Ground loops can cause humming and buzzing in your guitar.
Do they ALWAYS cause humming and buzzing in your guitar. No, not 100% of the time. But wouldn’t you rather eliminate the possibility if you are rewiring your guitar?
The traditional way that guitars are wired is to have a common ground for both the signal ground and the mechanical/chassis ground. The outside lug of the volume pot is soldered to the back of the pot. The pots are then either connected with a piece of wire soldered between the pot cases or the pots all touch the metallic shielding. Eventually, all the grounds are connected to the (-) terminal of the output jack. Mixing and/or interconnecting the two types of ground can introduce hum to your signal.
A ground loop occurs when a signal ground has two or more paths to the (-) terminal of the output jack. This is most obvious when the guitar has the pots touching the shielding (a metal plate or metallic foil) and the pots are connected together with a wire soldered to the backs of the pot cases. Since the ground signal travels from pot to pot over both the wire connecting them and also over the shielding connecting them, it causes a ground loop. Ground loops can cause hum.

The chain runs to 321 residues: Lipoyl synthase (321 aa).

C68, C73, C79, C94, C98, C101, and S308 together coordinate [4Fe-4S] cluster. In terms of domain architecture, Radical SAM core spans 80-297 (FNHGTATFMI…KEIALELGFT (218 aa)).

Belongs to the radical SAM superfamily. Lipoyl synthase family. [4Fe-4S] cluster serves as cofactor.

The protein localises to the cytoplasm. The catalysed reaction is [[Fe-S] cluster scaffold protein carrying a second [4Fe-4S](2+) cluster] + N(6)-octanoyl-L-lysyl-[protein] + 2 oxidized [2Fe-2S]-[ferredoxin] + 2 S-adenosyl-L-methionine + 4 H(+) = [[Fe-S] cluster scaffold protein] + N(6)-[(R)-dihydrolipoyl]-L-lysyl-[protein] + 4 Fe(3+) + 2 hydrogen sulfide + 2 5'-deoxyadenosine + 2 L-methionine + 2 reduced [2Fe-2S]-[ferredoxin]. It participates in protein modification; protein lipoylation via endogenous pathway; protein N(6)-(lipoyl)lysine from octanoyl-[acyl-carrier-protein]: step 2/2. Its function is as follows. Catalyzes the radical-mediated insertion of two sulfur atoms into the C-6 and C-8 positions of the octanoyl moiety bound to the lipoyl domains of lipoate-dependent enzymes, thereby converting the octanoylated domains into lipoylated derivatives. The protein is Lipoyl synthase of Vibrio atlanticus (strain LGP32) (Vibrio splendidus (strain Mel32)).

Manufacturers are famous for doing this. In Stratocasters, for instance, they apply a small amount of foil shielding to the pickguard and then solder a piece of wire between the pots grounding them together as well creating a ground loop. The reason they do this is fairly simple if you think about it. The pickguards are manufactured by a company that supplies them to Fender® and the pickguard manufacturer applies the shielding. The wiring harness is built by Fender® employees on a separate assembly line. The ground wire between the pots holds the wiring harness together before it is installed into the pickguard. No one considers that the connecting wires (or the shielding) creates a ground loop.
The same situation exists in Telecasters. Rather than having the pots touch shielding, they touch the metal control plate. Which is fine. The metal control plate grounds the pots together. The problem comes into play when the pots are connected together with an additional piece of wire soldered between the cases. That creates a ground loop. Not good.
Here’s a very simple and easy way to tell if you have a ground loop issue: put your finger on a ground connection in your guitar’s wiring. Now, trace the route of the ground without lifting your finger off of the connection. If you can end up at the same spot where you started without lifting up your finger, you have a ground loop.
There are a lot of things that have to be done correctly in order for your guitar to create beautiful, sparkling, clear, hum & buzz-free tone. Avoiding a ground loop is one of those things and an easy one to avoid.
Call our shop – (614)600-1001 – if you’d like to talk more about ground loops or any upgrades to your guitar. We live for this stuff.